The second was the scene on the roof of my apartment building as we gazed downtown at the massive pillars of smoke. Some people were on their knees praying. Someone else said it might be a nuclear explosion. For the first time I wondered if my life was coming to an end.

Author Joseph O’Connor, who lived and travelled in and wrote about the US throughout the 1990s:

On 11 September, 2001, I was on a book promotion tour in Germany. I remember arriving at the hotel in Berlin and going straight to an interview. The journalist mustn’t have known what had happened in New York because she didn’t mention it. Nobody did. When the interview was over, I went up to the room and slept for a while. Then I switched on the television.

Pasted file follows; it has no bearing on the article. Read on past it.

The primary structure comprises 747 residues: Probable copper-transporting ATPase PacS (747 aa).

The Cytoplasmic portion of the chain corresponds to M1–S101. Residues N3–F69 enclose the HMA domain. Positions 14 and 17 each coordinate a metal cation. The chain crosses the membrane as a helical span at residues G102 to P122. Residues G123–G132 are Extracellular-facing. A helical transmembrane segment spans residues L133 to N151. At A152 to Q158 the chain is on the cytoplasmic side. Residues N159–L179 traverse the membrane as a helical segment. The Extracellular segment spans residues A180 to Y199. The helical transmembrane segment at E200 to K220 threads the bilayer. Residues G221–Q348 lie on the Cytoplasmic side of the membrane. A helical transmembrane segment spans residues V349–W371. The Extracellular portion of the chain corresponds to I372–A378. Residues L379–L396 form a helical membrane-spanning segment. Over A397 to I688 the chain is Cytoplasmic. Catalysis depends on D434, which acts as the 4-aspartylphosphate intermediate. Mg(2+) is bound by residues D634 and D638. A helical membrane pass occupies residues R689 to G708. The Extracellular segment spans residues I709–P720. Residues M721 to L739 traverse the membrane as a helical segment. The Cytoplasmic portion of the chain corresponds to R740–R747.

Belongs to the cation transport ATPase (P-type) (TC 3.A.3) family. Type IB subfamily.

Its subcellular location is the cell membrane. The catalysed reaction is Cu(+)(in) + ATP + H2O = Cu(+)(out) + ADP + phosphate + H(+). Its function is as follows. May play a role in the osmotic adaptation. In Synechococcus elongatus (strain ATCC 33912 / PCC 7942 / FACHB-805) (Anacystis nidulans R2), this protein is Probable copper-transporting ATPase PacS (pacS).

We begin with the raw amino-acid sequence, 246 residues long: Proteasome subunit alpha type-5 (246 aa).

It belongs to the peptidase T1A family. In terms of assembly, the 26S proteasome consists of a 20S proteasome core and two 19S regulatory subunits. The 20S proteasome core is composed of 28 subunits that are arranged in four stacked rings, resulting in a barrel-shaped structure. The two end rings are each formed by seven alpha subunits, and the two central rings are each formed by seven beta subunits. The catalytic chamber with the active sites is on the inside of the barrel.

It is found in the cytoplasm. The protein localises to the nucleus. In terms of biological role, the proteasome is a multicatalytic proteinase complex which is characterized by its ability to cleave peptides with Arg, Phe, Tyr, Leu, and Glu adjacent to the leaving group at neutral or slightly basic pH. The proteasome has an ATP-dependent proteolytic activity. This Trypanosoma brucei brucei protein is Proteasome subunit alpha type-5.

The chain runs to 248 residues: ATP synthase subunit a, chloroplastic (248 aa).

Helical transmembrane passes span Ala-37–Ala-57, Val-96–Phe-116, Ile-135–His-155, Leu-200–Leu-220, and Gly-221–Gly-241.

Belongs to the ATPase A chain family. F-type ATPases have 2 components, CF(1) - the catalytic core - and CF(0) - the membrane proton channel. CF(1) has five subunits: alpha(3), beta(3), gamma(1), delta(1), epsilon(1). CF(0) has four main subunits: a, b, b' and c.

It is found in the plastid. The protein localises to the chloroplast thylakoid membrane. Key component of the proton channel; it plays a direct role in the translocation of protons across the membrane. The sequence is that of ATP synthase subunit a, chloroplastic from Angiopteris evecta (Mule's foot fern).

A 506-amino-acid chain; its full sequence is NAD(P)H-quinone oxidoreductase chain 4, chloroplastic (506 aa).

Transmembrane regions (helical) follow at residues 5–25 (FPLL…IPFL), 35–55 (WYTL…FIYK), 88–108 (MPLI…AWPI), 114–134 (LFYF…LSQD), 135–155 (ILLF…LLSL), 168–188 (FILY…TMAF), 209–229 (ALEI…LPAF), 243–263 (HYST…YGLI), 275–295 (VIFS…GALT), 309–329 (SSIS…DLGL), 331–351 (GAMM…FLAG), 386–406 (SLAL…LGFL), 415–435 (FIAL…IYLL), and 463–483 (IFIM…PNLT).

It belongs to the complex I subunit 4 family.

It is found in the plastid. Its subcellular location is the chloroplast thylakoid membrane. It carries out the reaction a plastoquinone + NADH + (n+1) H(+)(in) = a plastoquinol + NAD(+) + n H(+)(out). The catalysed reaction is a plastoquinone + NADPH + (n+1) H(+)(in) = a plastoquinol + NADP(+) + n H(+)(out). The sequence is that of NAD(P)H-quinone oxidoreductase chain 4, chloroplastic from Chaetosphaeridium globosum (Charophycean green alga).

The screen was showing an aerial shot of one of the towers and at that very moment the building started to collapse, falling in on itself in that cloud of smoke and dust. I thought I must be watching a scene from a film. Then I remember switching channels, and all the other channels were showing the same thing.

I knew the building pretty well because during my first visit to New York, in 1992, I had gone there every day to use the swimming pool in the gym on, I think, the third or fourth floor. So I knew from first hand just how immense and seemingly indestructible that building was. Being inside it, you felt you were inside a town, not a single building. To see it fall was absolutely shocking, like seeing a mountain collapse. I know I’ll never forget it.

Eddie O’Sullivan, currently head coach of the US team at the Rugby World Cup: